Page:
Not all opt-in email is bad providing you follow the rules and work with a
    “reputable” provider.  You must also consider B2C vs. B2B.  With a tested open rate, good opt-in and
    great conversion rate companies can not only grow their own lists and potentially generate a huge ROI.  Otherwise agree with everything else…
    Long time follower, first time commenter.

  • ConnorKeating

    Great business tips! Thank you very much for them. Sometimes we can’t imagine how our business could work without some things and at least any 3 or 4 of the ones mentioned here appear in our lists. My friend Yuri Mintskovsky used to say that if you want a successful business you need to take almost anything and pay for almost nothing.

  • Amy Putkonen

    A great list, John. I would hope this to be obvious, but a good reminder in case someone didn’t realize that it was cheesy to break the rule.

  • Agree with most of this – not sure about referrals though if you’re saying companies shouldn’t run Member get Member promotions. I.e. Introduce a friend, your friend gets a discount and you get a voucher or similar. In my experience these promotions flat out work. I certainly think the incentive should be kept small so it is an incentive for someone who already likes your service to recommend you, and I don’t think anyone who isn’t already a paying customer should be able to recommend you for reward via such a scheme. But I would advise any business to have an Member get Member promotion in place – it is normally one of the most cost effective marketing initiatives you will run.

    • Simon – big fan of what you are describing – what I’m really opposed to is the get $10 when you refer a friend or the score keeping between to strategic partners – creative incentives, even those that are really a financial reward are great.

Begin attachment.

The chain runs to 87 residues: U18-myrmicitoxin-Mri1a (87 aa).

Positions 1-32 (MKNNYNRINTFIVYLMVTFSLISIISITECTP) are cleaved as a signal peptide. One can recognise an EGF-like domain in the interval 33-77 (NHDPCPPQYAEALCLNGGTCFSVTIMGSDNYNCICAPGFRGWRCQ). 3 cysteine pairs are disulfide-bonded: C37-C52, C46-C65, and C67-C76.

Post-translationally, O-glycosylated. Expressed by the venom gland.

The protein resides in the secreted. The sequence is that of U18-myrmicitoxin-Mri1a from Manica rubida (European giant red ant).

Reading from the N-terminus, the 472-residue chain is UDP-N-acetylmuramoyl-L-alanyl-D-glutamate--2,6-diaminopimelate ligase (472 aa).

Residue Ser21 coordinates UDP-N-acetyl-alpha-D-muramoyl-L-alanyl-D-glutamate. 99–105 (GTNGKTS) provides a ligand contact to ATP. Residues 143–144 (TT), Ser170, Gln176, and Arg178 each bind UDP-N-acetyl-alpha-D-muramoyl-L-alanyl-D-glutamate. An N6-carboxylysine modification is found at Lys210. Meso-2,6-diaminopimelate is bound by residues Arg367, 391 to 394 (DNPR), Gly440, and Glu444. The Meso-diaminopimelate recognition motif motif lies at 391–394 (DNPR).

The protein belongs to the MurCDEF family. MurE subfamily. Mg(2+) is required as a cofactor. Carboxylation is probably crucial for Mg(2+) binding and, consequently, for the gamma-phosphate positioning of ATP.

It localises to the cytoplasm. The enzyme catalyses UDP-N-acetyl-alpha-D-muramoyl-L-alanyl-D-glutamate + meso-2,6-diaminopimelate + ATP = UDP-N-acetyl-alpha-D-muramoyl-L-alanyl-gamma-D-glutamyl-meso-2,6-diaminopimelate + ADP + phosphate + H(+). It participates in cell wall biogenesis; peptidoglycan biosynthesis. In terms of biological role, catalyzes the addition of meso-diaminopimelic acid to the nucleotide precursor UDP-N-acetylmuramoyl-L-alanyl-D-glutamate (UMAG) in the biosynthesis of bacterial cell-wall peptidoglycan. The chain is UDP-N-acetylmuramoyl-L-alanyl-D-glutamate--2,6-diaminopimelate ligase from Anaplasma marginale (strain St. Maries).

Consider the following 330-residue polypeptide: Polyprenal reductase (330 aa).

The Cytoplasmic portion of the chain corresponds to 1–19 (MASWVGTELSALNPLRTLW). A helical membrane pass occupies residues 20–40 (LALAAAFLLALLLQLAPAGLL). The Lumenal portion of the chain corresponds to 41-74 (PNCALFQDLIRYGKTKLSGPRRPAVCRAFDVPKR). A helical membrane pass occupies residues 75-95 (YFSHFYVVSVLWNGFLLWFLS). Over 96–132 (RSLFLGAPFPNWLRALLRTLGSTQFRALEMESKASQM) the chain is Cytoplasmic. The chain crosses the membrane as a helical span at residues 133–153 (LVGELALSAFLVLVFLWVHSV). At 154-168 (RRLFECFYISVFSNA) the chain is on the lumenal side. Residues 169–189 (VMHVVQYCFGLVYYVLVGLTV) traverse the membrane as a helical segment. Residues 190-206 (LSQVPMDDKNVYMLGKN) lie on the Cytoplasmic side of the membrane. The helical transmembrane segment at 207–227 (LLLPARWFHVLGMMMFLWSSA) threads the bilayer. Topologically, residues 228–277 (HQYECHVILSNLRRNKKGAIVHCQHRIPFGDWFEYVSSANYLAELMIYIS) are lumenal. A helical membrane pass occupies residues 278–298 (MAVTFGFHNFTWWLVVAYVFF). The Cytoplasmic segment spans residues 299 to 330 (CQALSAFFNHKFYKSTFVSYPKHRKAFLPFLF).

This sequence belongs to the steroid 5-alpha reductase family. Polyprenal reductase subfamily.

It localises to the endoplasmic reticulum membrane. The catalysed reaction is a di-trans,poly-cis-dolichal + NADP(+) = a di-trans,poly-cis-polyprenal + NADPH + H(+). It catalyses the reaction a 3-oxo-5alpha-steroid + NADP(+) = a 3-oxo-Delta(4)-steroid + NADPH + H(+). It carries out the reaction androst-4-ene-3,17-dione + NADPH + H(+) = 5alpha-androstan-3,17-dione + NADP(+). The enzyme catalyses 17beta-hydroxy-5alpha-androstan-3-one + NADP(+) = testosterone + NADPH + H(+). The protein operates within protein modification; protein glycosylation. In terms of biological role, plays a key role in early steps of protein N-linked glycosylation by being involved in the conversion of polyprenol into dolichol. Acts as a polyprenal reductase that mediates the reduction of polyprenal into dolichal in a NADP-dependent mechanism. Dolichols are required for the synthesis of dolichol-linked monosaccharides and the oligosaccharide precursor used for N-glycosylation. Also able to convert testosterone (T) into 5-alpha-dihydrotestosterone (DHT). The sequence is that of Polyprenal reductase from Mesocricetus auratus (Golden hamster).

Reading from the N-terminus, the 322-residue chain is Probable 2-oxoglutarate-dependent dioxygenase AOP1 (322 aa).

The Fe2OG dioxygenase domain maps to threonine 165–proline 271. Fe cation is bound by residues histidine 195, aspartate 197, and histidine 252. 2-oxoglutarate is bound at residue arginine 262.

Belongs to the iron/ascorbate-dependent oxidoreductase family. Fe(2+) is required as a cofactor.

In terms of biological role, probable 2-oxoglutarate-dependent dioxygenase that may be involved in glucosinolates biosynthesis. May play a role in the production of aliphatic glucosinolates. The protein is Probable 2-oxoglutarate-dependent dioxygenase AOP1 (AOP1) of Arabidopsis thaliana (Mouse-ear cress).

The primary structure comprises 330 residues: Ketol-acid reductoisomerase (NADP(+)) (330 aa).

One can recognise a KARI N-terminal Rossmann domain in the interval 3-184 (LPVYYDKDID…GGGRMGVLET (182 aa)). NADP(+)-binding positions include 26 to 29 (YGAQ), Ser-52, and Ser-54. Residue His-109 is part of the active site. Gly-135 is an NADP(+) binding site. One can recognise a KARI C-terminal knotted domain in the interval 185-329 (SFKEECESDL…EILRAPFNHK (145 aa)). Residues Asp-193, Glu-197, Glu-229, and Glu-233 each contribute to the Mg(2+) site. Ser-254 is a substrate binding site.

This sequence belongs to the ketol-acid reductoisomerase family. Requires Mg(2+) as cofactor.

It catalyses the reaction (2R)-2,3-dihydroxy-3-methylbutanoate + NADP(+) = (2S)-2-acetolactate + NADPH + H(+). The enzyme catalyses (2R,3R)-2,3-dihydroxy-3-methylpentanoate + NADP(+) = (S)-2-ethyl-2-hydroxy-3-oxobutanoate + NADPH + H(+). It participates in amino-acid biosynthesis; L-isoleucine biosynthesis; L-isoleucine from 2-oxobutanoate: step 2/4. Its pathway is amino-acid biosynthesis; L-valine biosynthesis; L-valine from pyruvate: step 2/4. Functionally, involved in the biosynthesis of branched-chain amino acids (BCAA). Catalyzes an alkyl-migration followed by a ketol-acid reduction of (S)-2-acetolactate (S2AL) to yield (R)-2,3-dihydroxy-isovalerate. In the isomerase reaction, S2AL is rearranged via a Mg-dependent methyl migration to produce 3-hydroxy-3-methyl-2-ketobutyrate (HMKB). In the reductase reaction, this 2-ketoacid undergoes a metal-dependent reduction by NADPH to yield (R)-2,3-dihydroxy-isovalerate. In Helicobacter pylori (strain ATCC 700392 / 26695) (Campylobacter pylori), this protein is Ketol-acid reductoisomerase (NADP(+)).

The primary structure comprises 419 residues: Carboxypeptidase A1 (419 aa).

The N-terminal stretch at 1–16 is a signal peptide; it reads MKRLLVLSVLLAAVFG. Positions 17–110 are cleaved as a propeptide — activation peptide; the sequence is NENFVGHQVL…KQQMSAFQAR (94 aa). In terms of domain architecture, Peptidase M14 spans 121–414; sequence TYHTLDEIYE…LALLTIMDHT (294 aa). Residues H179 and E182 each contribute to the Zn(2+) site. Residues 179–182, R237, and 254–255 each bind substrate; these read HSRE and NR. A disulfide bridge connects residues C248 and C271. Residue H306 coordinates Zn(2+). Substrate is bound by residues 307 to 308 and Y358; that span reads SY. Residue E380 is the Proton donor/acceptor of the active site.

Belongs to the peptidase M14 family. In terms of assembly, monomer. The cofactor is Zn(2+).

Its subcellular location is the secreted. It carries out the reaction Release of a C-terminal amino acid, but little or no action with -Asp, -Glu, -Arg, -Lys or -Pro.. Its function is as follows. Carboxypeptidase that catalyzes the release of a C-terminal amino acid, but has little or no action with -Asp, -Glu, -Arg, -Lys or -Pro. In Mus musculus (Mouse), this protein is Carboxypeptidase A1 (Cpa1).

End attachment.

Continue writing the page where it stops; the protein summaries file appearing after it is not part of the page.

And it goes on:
• Thank you for this excellent article. Many new entrepreneurs attempting to brand their business online will appreciate this valuable infomation.

    Stacie Walker

  • Bonnie Sanders

    Thanks for all your great articles! Could you give an example of a “creative incentive” for a referral?

    • I have a remodeling contractor switch from giving $1,000 for a referral to giving a “carpenter for a day” to work on all those little fix its around the house – people loved it and it made complete sense and actually cost less, plus people would brag about getting the carpenter where the $1,000 felt a little wrong.

  • Some very good points mentioned here. Not sure if I agree with referrals being on the list…bearing in mind we have in the last week actually launched our own referral scheme! As you mention, incentives are great way in keeping referrals top of mind, and nothing works better than referral from an existing client. 

    • It’s the straight financial reward that I’m not a fan of – build something people are proud to refer and then make it easy for them to do so – much better long term approach for most.

      • Completely agree with you in regards to straight financial rewards, much better in a B2B environment to offer a service- as per your below comment (The remodelling contractor)

  • Great Points, It’s funny how people say don’t buy links because the search engines say not too, but you end up paying someone to “acquire” links. There is a very fine line there but essentially you are still paying money to get links, whether it’s buying them from someone or paying an employee to get them.

  • Good post. Definitely agree with you on the email lists.

  • Bostoncourier

    good post, definitely very true.